When they met in 1971, Aline Kominski, now 36, was a young underground cartoonist, and Crumb was the king of the genre. Since then they've survived high times and low. Very low: For a while in the mid-'70s they shared a migrant worker shack without plumbing. From that nadir they worked their way back. He sold his sketchbooks to the West Germans and his antique pop bottles and toys to collectors, and they published more comics, separately and as collaborators. Finally in 1978 they paid off the IRS. That year they got married and moved into a little farmhouse tucked away in the walnut orchards of Winters, Calif., a tiny town near Sacramento. They rented that house for four years, and then one day in 1982 an envelope arrived from the producers of Fritz the Cat. "I opened it up and there was a check for $31,000," Crumb says. "I almost fell on the floor." They used the windfall to buy the house they were renting and the surrounding three acres of land.
As a gentle mist fell from a sunny sky one recent morning, Crumb stood on that land, chopping the wood that heats the house. He split some logs, then put away his sledgehammer and stepped into the little barn room that serves as his studio. He picked a record from a wall full of old 78s and whistled along with the music. "Inspirational stuff," he said. "When I hear that, I say, 'I can play music like that.' " Indeed he can. He plays banjo and guitar with the Rural Sophisticates, a local band that gigs at weddings and parties. "We play Duke Ellington, stuff like that," he says. "We fry to pull it off anyway."
Here at home, Crumb is much more at ease than he was in Utah. This studio—with his 78s and his drawing table—is an oasis where a man who is out of step with the world creates his own parallel universe with paper and ink. He sits at his drawing table and doodles while he talks about his art. "I haven't drawn Mr. Natural in 10 years. All those old characters are gone. I've just turned a corner, I guess." Also gone from his work is most—though not all—of the raunchy sex. "When I was young, there was a desire to shock. I'm not interested in shocking people now. I got that out of my system."
In the last decade Crumb's work has gone in several directions. He has illustrated two books (The Monkey Wrench Gang and Texas Crude) and three series of boxed cards on American musicians (Heroes of the Blues, Early Jazz Greats and Pioneers of Country Music.) Recently he experimented with abstract painting and scored a considerable success: His show in a San Francisco gallery sold out on opening night. And of course he is still drawing comics, mostly for Weirdo (circulation: 10,000), a magazine he founded in 1981. His old characters are gone, but he has invented new ones—including Mode O'Day, a social-climbing yuppie, and Doggo, her low-life canine alter ego. He also draws hilarious memoirs such as I Remember the Sixties and My Troubles With Women. "I'm more interested in reality than in cartoon characters," he says. Then he shrugs. "Oh, I don't know. Maybe I'm just taking myself too seriously."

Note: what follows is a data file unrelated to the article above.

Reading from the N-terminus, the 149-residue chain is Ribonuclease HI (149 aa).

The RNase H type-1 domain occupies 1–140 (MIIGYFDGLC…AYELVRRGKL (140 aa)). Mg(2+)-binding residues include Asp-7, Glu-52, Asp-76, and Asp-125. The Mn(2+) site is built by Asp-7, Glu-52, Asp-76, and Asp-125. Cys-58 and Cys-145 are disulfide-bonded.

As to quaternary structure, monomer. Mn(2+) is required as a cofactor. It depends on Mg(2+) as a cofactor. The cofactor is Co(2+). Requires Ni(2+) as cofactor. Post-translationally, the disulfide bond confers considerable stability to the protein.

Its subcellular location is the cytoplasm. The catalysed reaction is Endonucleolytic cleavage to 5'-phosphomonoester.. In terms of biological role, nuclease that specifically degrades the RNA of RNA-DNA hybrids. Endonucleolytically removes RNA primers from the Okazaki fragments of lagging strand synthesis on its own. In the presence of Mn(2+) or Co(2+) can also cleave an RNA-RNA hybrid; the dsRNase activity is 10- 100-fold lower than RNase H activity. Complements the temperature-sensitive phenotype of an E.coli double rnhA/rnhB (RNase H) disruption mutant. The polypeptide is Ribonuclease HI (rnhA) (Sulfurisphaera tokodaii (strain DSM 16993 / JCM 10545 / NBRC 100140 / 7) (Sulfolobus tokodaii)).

His new comics are more realistic and detailed than his old Zap-era work, a change he attributes to forsaking the drugs that he says corroded his technical abilities. The man who once drew comic ads for marijuana has sworn off all dope. "I don't do any of that stuff," he says. "I got sick of being stoned."
By now it's lunchtime and Crumb wanders into the house. Sophie is off with a babysitter, and Aline is sitting on the living room rug, putting the finishing touches on a painting that will appear in her one-woman show in a Sacramento gallery this spring. The house is decorated with Aline's paintings, Sophie's drawings and scores of the corny junk-store knickknacks that the Crumbs love to collect. Aline puts a pot of her homemade chicken soup on the stove. As gregarious as Crumb is quiet, she starts telling stories about her famous husband. "When I met Robert, he had a wife and a girlfriend. I met him at a party at the girlfriend's house. It sounds weird now, but that was the early '70s, and it wasn't that weird then. He told me I had cute knees. Remember that, Robert?"
"Aline was a pretty popular gal when I first met her," Crumb says. "She always dressed up in those micro-miniskirts and there would always be four guys hanging around her apartment, trying to out-wait each other to see who'd go home."
"Those were the fun days," Aline says with mock nostalgia. She ladles out the soup. "I call Robert 'Gramps.' He's like a cantankerous old man. I like old men. I like their minds but their bodies are all used up. Robert's still got some tread on him."
Crumb smiles at that and then slurps up some chicken soup.
Robert Crumb, the genius of the underground comic book, is wandering around the desert. His attire is not particularly appropriate to that activity. He saunters over the sun-blasted sand in a tweed sports jacket, cuffed trousers, argyle socks, sensible black shoes and a dark fedora. In one palm is his ever-present sketchbook. In the other is the hand of his 3-year-old daughter, Sophie. They step carefully, avoiding rocks, cracks and cacti until they come upon a stream. Sophie wants to wade. Crumb takes off her sneakers, and she steps into the water. He removes his shoes and argyles, rolls up his pants and follows. Obeying some strange muse, Sophie reaches underwater, picks up some mud, rolls it carefully into a ball and ceremoniously places it in her father's upturned palm.